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Kent County Council (20 002 399)

Category : Education > Alternative provision

Decision : Upheld

Decision date : 14 Jun 2021

The Ombudsman's final decision:

Summary: Mrs X complained about the Council’s failure to provide her son, D, with suitable education for several months, including support for his special educational needs. The Council already accepted it was at fault for some of this time, apologised and offered a financial payment to remedy the injustice caused. We have also found the Council was at fault for the earlier period because it should have been aware that D was unable to attend school for medical reasons. To remedy this injustice, the Council has agreed to make an additional payment to Mrs X.

The complaint

  1. Mrs X complains about the Council’s failure to provide her son, D, with suitable education and SEN support between January and July 2020. She says the two hours per week of home tuition provided was insufficient.
  2. She says this fault has adversely affected her D’s academic progress and his general well-being caused by social isolation.

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What I have investigated

  1. Mrs X also complained about the Council’s failure to provide alternative educational provision for D between May 2019 and September 2019. The Ombudsman will not investigate this because the Council has already accepted it acted with fault and made an appropriate remedy. An investigation by the Ombudsman could not achieve anything more for Mrs X.

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The Ombudsman’s role and powers

  1. We investigate complaints about ‘maladministration’ and ‘service failure’. In this statement, I have used the word fault to refer to these. We must also consider whether any fault has had an adverse impact on the person making the complaint. I refer to this as ‘injustice’. If there has been fault which has caused an injustice, we may suggest a remedy. (Local Government Act 1974, sections 26(1) and 26A(1), as amended)
  2. We provide a free service, but must use public money carefully. We may decide not to start or continue with an investigation if we believe:
  • it is unlikely we could add to any previous investigation by the Council, or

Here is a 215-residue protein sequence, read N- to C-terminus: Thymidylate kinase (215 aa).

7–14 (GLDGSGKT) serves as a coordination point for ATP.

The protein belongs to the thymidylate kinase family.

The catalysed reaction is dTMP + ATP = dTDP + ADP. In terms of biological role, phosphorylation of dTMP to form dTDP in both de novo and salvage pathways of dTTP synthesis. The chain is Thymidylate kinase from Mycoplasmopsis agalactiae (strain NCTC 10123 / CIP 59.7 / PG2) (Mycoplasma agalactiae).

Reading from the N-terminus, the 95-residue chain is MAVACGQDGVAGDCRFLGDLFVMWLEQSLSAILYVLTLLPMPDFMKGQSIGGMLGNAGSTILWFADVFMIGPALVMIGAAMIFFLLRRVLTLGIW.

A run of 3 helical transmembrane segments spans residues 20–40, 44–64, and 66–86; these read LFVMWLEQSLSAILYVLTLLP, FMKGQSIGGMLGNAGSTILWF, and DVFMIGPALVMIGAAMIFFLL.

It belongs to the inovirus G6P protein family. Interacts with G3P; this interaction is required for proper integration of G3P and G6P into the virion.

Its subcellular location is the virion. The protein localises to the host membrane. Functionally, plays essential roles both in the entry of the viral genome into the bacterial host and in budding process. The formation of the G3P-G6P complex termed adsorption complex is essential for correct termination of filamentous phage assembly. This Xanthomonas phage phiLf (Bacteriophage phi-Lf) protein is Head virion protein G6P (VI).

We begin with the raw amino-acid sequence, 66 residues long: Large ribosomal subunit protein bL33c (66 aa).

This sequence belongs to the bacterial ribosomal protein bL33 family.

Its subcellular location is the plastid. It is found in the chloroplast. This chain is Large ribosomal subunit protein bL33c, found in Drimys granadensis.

• it is unlikely further investigation will lead to a different outcome, or

(Local Government Act 1974, section 24A(6), as amended)

  1. We cannot investigate complaints about what happens in schools. (Local Government Act 1974, Schedule 5, paragraph 5(b), as amended)
  2. If we are satisfied with a council’s actions or proposed actions, we can complete our investigation and issue a decision statement. (Local Government Act 1974, section 30(1B) and 34H(i), as amended)
  3. Under our information sharing agreement, we will share this decision with the Office for Standards in Education, Children's Services and Skills (Ofsted).

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How I considered this complaint

  1. I spoke with the complainant and reviewed the information she provided.
  2. I made enquiries with the Council and considered its response.
  3. I have also considered the relevant law and guidance including;
  • The Education Act 1996, Section 19.
  • Statutory guidance ‘Ensuring a good education for children who cannot attend school because of health needs’ 2013 (“the Guidance”).
  1. I have considered guidance issued by the Ombudsman:
  • Guidance on Remedies.
  • Focus Report ‘Out of School…Out of Mind?’.
  1. Mrs X and the Council had an opportunity to comment on my draft decision before I made this final decision.

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What I found

The law and guidance

Children unable to attend school for medical reasons

  1. Under Section 19 of the Education Act 1996, councils have a statutory duty to provide full-time education where a child cannot attend school because of exclusion, medical reasons, or ‘otherwise’ and where suitable educational arrangements have not been made.
  2. Councils should provide education as soon as it is clear the child will be away from school for 15 days or more and where suitable education is not being provided by the school.

How the Council supports children out of education for health reasons

  1. As set out in the relevant Council policy, the school has the initial responsibility in making necessary arrangements or adjustments to meet the child’s health needs.
  2. If the school is unable to provide the support, they may refer the child to the Kent Health Needs Education Service (KHNES). This is described as a short-term educational support service for pupils with health-based barriers to accessing full time education.

Education Health and Care Plans

  1. A child with special educational needs may have an Education Health and Care Plan (EHCP). This sets out the child’s needs and what arrangements should be made to meet them.

What happened

  1. I have set out below a summary of the key events. But it is not meant to show everything that happened.
  2. Mrs X’s son (D) has a number of health issues including autism and arthritis. He has an EHCP that identified he needed additional learning support. At the relevant time, he also received two hours of tutor support from KHNES to help him catch up from an earlier period of health-related absence.